You might think you know what comes next here. It should be a roasting of the Mets for letting another One Who Got Away get away, for not knowing how to get the most out of their own players, for being so inept or so enamored with others’ players that they don’t understand what is right in front of them.Wrong. Maybe the above is true, but their real Paul Sewald lesson is different — and crucial to incoming president of baseball operations David Stearns' overarching goal of building a perennial playoff team. The Mets need to be much better at turning fringe players into impact players.
I understand some Mets fans don't get why folks like me are so excited about Stearns being hired. Certainly, no one person can "fix" a struggling org by themselves. There is way too much to be managed for solo acts. What gives me some confidence that David Stearns can accomplish the task of elevating the Mets to the next level is that he has already done this in MLB with the Brewers. This distinguishes him from Chaim Bloom, just fired by the Red Sox, and beleaguered San Francisco Giants exec Farhan Zaidi.
What Stearns represents to me is a Mets organization finally willing to hire the best possible person for the job after decades of "settling" for lesser names for reasons of cheapness and ownership's desire to have an oversized voice in baseball decisions. Stearns's success with the Brewers in finding value in building a deep roster denotes a skill the Mets can badly use. But, while that's vitally important, it's only a piece of the puzzle.
Besides bringing his own talents and intelligence to a job, an outstanding baseball operations leader these days has to be gifted at running a massive operation with a lot of moving parts. A feature on David Stearns by Howie Kussoy in the New York Post this week included a quote from an MLB executive who has worked with him alluded to Stearns's people skills:
He's smart enough to use the data side, but to peg him as an "analytics" guy is not right. He has a great baseball mind. He's a good listener. It's consistent. It's authentic. When he talks to you, you feel comfortable, even if you don't like what he says.
In the past three years under Steve Cohen, the Mets have brought many talented people into their organization. While it's still a work in progress, this front office is miles ahead of where it was in the final years of the Wilpon era. By committing to a man who is acknowledged to be one of the most talented executives in the sport, the owner is showing that he's not willing to compromise in his quest to help the club outgrow the old, tired LOL Mets label.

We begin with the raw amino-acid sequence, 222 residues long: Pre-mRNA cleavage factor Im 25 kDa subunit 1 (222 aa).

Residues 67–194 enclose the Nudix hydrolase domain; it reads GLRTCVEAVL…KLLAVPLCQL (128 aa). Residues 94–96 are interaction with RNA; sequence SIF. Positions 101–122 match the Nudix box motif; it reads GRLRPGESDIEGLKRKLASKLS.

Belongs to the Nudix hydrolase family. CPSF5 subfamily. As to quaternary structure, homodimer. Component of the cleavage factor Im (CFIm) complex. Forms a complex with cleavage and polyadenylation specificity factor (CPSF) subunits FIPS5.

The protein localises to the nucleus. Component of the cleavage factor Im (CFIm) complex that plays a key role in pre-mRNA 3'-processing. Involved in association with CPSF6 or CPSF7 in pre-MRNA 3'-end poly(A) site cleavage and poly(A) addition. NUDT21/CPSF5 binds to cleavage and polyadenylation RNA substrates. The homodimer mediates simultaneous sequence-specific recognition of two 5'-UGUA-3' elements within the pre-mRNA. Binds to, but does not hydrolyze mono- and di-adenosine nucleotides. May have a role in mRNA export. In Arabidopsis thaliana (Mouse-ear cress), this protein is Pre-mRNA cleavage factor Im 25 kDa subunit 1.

I read a piece in The Athletic yesterday that honestly caused me to feel a bit of PTSD. The article by Sam Blum attempted to answer the question as to how the Angels managed to squander the prime of two of the best baseball players who ever stepped into a pair of cleats. The answer Blum offered was generally in being extremely cheap in spending on all of the behind-the-scenes infrastructure that tends to separate great teams from the rest of the pack.
It was the subject of a post that I wrote almost three years ago, where I quoted extensively from a Bill James piece complimenting the Mets' hiring of Jared Porter. This was, of course, before the sexual harassment stuff that led to Porter's termination. James differentiated between what he termed as "top-level stuff" — essentially the work of a baseball organization that is most apparent to the public — as opposed to "ground-level work," which, although much less public-facing, James asserted was "60% of what makes an organization successful."
The Wilpon-led Mets were terrible at ground-level work, primarily because the frugal ownership balked at financially investing in it. They failed to realize that investment in that area would eventually save them money down the road in free agent spending. Moreover, the increased success on the field that would have resulted would have brought it much more revenue, essentially canceling out some of the spending. As the old saying goes, Fred and Jeff were very much penny-wise and dollar-foolish. Turns out, at least according to Sam Blum, Arte Moreno of the Angels has that in common with the Mets' former owners:
For many of those who have worked for Moreno... they'll tell you that good investments — the kind that don't make headlines, but that differentiate winning organizations from losing franchises — have been few and far between.
"Everyone in that organization knows that you're going to be nickel and dimed," said one former Angels employee. "The overwhelming perception that I got was that winning games was not the top concern from (ownership). It's 'How can we make at least one penny more than we did the year before?'"